Eleven species of vulture occur on the African continent and the populations of these species have declined considerably. The range and extent of threats facing these species is varied, but include poisoning, habitat loss, and collection for food and witchcraft.
The Vulture Specialist Group of the IUCN Species Survival Commission, working with the Birds of Prey Programme of the Endangered Wildlife Trust and The Peregrine Fund and their partners in the African Raptor Network, aimed to assess the population status of all African vulture species and identify and initiate the implementation of appropriate conservation interventions and actions to attempt to effectively address the key threats to these birds from a continental perspective. This initiative was generously sponsored by the US Fish and Wildlife Service Wildlife without Borders Programme and Sasol Limited.
To achieve this, a Pan African Vulture Summit was convened in the Masai Mara, Kenya with the support of the Masai Mara Authorities on April 16-20, 2012 and invited input from a wide range of vulture specialists, researchers and government wildlife representatives from across the continent to provide input from a local perspective and to devise and promote the implementation of a Pan-African Vulture Conservation Plan that will address the above needs. The Plan aims to provide a broad framework for effective conservation action that can be adjusted to suit the situation and needs of individual regions, countries and areas and to facilitate the implementation of action in areas where there currently is little or no focus on the conservation of vultures.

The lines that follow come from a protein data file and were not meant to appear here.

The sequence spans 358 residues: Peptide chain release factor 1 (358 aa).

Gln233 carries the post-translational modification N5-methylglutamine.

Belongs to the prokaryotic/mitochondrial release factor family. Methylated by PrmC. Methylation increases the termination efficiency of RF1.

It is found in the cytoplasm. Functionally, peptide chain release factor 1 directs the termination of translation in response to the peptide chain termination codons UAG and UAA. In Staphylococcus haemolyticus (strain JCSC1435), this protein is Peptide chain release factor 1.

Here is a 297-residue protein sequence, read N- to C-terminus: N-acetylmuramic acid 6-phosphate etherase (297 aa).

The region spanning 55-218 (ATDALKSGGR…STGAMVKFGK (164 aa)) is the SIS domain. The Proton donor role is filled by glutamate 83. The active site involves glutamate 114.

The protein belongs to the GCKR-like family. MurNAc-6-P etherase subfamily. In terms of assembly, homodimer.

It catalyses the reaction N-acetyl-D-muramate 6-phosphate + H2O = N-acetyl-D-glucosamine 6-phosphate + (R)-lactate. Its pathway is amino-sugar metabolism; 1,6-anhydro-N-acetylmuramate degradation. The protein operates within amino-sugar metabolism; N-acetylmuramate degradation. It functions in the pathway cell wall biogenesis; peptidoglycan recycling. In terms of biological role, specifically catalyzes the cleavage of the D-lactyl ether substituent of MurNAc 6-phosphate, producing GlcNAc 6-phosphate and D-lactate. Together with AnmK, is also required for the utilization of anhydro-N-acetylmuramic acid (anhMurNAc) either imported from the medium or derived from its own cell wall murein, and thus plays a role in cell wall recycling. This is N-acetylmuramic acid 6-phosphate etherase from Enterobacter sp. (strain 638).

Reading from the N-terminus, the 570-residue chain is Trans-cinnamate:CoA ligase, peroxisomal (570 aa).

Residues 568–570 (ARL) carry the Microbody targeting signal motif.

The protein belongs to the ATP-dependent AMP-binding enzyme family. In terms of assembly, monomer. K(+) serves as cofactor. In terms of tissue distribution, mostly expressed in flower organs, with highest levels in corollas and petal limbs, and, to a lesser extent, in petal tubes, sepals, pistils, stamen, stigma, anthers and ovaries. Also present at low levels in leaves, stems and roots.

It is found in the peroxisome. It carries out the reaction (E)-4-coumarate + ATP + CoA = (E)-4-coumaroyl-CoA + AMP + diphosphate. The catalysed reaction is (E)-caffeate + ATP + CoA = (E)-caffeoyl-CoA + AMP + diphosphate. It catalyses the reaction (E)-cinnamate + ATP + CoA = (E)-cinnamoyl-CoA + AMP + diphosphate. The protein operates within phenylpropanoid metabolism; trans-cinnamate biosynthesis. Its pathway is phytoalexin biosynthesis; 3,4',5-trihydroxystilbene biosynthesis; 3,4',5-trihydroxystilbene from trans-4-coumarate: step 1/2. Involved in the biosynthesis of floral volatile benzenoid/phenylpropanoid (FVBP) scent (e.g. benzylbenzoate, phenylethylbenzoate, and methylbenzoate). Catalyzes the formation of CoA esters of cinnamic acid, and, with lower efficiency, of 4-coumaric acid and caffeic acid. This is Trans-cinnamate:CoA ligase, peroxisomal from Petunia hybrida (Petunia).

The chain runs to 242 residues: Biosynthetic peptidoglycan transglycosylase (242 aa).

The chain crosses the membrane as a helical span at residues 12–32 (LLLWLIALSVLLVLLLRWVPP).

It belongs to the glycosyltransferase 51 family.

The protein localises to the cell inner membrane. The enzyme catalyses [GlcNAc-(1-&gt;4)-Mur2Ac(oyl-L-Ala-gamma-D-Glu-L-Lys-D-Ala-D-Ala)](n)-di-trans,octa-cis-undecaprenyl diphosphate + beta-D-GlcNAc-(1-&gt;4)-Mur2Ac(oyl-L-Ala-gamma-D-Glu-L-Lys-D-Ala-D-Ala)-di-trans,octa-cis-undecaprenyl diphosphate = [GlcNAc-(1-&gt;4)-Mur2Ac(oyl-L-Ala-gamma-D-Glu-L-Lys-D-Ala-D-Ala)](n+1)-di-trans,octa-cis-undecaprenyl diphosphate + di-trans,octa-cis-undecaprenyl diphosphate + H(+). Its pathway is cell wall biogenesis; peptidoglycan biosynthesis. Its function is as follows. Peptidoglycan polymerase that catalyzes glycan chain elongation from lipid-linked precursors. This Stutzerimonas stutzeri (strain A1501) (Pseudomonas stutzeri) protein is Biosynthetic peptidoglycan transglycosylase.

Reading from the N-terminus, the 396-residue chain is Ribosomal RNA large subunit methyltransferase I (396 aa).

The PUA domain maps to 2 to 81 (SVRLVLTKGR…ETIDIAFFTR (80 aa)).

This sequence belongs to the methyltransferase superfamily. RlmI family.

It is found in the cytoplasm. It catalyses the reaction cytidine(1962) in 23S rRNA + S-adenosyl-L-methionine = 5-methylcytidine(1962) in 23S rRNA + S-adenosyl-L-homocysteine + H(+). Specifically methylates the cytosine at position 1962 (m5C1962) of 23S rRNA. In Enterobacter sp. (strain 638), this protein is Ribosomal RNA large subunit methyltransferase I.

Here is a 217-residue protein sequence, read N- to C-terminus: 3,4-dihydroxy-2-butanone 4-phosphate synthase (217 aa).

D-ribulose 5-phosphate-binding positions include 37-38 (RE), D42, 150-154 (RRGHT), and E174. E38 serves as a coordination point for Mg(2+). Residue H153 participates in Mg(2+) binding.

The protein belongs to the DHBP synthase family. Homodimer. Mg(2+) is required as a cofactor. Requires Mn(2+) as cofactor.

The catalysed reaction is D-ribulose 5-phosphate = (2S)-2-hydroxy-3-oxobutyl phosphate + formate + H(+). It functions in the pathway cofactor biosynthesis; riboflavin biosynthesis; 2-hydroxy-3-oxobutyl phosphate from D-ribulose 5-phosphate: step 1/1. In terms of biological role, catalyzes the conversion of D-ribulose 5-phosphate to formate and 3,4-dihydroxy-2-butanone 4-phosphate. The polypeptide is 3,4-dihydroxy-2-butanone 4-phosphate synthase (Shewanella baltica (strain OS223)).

“The time for effective and coordinated action to prevent the continued decline of vultures throughout the continent is now and it is vital that countries and communities acknowledge and understand the critically important ecosystem service that vultures provide, both to the environment and humanity” said Senior Scientist Charles Musyoki of the Kenya Wildlife Service during his opening address at the Summit.
A further result of the summit was the drafting of a resolution as a means to adhering African governments and other institutions to conserve vultures and reduce known vulture threats across the continent. The document was signed by all of almost 40 delegates that attended the Summit and will be sent to all governments that fall within the range of distribution of Africa’s vultures.
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